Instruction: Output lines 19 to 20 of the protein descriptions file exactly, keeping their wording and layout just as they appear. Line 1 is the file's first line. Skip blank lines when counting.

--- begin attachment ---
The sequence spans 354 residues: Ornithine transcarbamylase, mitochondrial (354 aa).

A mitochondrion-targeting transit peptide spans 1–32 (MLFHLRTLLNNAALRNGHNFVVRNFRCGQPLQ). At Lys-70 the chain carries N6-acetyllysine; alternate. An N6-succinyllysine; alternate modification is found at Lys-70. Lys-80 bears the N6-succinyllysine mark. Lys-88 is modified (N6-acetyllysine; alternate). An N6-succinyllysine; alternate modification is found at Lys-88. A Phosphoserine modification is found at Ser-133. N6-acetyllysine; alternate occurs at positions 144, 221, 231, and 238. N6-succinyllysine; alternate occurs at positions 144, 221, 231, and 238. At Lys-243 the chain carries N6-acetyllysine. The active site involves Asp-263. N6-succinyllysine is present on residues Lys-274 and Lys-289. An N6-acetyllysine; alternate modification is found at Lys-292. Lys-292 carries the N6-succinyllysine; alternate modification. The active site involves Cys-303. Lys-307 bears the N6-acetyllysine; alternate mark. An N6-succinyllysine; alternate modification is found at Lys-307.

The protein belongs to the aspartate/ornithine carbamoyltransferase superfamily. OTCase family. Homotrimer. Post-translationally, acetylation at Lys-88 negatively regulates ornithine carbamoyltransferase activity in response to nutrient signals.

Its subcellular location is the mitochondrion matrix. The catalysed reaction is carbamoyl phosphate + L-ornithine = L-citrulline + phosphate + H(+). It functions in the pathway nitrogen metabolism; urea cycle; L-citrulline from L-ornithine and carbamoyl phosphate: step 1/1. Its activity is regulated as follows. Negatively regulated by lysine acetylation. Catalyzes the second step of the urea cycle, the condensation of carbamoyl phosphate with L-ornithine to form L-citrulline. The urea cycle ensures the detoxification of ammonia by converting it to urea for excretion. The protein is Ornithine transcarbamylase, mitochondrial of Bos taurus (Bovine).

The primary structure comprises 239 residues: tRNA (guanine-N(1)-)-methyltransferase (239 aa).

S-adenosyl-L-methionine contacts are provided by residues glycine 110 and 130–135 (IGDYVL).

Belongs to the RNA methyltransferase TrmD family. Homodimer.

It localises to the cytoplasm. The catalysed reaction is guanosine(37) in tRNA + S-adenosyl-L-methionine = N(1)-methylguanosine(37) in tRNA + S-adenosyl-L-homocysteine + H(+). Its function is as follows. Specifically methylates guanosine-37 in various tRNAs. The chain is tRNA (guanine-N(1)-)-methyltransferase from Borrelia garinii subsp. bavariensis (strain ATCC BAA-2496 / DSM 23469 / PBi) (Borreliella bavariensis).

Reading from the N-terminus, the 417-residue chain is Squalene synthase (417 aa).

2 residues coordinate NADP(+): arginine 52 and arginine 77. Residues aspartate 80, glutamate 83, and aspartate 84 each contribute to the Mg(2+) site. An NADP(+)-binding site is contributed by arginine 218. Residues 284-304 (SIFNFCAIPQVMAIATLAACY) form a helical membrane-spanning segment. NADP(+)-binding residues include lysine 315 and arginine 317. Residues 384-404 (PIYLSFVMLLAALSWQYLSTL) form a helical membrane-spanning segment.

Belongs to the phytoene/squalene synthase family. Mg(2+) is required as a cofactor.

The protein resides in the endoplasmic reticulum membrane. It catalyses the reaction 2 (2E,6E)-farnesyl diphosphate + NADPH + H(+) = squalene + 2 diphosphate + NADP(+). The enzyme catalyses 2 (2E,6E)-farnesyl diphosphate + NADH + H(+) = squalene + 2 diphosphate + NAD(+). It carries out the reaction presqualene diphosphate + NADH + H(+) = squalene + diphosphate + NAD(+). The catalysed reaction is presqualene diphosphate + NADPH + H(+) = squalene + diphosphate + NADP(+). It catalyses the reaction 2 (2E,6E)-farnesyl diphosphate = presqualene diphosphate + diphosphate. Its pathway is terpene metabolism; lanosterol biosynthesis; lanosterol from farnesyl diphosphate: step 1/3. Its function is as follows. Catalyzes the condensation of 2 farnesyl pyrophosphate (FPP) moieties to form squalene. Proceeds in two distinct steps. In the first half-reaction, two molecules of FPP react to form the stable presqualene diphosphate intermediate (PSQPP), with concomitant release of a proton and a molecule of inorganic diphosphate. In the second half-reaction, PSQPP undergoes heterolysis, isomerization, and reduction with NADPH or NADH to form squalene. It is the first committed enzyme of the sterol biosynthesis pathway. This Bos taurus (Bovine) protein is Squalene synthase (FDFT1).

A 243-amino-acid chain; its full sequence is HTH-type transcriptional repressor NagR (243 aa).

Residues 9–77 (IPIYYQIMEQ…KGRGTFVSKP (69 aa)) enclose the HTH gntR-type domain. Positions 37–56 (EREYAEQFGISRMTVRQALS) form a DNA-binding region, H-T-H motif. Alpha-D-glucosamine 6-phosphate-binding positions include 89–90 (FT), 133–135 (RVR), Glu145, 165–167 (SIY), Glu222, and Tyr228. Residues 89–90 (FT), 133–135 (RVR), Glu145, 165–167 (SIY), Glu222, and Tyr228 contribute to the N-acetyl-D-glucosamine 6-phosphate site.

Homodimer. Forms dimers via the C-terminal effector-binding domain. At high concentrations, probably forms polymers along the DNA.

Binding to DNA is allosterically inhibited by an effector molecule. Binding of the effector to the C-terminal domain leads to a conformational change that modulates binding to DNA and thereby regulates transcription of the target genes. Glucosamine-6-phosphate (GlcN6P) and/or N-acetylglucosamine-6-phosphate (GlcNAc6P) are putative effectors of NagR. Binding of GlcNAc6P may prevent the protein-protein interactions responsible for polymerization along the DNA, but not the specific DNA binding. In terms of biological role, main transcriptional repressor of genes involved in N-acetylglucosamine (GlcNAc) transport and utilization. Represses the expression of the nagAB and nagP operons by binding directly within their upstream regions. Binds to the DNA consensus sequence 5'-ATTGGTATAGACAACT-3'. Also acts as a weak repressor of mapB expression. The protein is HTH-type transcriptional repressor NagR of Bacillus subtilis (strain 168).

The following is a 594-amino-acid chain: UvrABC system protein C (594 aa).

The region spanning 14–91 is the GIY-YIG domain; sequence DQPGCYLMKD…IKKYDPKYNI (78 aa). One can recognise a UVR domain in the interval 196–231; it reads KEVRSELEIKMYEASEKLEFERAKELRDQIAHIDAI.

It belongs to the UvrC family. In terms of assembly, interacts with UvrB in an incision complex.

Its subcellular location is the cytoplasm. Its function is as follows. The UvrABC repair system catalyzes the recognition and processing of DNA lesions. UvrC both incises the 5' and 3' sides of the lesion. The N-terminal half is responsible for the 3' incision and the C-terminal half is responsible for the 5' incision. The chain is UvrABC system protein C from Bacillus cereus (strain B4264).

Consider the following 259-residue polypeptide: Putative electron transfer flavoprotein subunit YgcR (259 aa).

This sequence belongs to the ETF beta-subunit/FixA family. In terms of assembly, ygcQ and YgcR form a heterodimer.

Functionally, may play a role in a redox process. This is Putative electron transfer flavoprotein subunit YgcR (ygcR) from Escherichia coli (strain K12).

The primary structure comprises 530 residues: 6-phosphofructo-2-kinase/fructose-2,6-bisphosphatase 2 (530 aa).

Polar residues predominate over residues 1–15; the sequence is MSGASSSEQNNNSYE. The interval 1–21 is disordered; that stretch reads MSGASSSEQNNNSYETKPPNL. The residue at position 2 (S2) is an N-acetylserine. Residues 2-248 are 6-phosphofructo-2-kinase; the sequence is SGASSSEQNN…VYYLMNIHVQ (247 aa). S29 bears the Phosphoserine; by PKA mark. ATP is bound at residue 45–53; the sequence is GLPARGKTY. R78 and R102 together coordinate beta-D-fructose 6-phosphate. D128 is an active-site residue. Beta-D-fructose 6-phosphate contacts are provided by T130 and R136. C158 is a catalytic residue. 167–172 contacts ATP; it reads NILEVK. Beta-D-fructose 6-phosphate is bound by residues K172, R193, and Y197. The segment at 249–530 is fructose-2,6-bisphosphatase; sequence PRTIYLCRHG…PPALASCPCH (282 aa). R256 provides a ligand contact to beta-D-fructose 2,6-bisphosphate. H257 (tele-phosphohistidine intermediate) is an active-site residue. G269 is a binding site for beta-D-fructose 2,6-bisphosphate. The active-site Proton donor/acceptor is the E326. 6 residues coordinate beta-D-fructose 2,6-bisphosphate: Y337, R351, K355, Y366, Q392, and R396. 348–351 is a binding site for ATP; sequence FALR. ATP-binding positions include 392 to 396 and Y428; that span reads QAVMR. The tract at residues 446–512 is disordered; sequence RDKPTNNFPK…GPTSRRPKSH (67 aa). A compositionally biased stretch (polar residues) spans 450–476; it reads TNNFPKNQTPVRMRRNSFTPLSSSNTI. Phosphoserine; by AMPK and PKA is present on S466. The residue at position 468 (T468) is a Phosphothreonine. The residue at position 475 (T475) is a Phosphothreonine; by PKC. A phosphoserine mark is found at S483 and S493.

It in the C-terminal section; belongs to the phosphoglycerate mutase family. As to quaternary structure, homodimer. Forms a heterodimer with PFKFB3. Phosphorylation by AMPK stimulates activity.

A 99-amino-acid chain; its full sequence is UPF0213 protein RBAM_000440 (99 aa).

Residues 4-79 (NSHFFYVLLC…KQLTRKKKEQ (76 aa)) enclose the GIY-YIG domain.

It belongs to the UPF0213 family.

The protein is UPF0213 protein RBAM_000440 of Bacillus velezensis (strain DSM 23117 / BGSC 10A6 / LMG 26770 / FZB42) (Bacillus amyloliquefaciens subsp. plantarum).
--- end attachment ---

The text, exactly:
It belongs to the UvrC family. In terms of assembly, interacts with UvrB in an incision complex.

Its subcellular location is the cytoplasm. Its function is as follows. The UvrABC repair system catalyzes the recognition and processing of DNA lesions. UvrC both incises the 5' and 3' sides of the lesion. The N-terminal half is responsible for the 3' incision and the C-terminal half is responsible for the 5' incision. The chain is UvrABC system protein C from Bacillus cereus (strain B4264).